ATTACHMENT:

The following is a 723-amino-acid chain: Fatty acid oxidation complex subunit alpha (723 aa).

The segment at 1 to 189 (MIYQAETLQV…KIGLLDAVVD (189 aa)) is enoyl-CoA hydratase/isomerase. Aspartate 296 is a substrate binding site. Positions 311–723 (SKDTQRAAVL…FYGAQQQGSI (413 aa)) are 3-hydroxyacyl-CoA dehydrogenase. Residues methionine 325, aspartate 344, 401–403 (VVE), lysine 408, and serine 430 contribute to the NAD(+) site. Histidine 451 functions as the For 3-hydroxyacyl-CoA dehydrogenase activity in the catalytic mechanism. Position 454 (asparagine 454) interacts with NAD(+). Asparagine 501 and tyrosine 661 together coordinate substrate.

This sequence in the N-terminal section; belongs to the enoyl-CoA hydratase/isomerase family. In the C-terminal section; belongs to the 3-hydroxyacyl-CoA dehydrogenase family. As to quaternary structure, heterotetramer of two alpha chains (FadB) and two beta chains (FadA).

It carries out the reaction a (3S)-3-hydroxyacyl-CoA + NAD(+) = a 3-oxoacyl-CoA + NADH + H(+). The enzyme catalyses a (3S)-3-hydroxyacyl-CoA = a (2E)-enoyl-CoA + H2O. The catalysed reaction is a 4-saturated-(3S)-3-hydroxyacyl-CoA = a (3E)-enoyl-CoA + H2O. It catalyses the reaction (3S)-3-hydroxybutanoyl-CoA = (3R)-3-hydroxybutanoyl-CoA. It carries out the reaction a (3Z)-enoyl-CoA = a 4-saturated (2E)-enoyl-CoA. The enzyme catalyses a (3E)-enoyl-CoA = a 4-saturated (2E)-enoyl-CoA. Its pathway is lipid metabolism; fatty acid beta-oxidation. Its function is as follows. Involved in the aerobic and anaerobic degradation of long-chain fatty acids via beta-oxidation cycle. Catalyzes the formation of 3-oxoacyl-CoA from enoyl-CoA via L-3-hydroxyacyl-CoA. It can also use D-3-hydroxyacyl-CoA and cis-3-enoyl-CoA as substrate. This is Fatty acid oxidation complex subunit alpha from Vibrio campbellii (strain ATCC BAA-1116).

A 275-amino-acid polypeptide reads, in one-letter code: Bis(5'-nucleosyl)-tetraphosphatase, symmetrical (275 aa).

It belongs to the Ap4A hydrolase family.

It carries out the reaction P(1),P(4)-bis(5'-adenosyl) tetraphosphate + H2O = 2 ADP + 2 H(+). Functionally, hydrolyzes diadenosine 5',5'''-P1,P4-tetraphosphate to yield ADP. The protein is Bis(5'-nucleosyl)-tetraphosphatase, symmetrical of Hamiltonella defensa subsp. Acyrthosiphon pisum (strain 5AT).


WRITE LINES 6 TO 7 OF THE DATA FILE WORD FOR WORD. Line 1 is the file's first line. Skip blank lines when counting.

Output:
It belongs to the Ap4A hydrolase family.

It carries out the reaction P(1),P(4)-bis(5'-adenosyl) tetraphosphate + H2O = 2 ADP + 2 H(+). Functionally, hydrolyzes diadenosine 5',5'''-P1,P4-tetraphosphate to yield ADP. The protein is Bis(5'-nucleosyl)-tetraphosphatase, symmetrical of Hamiltonella defensa subsp. Acyrthosiphon pisum (strain 5AT).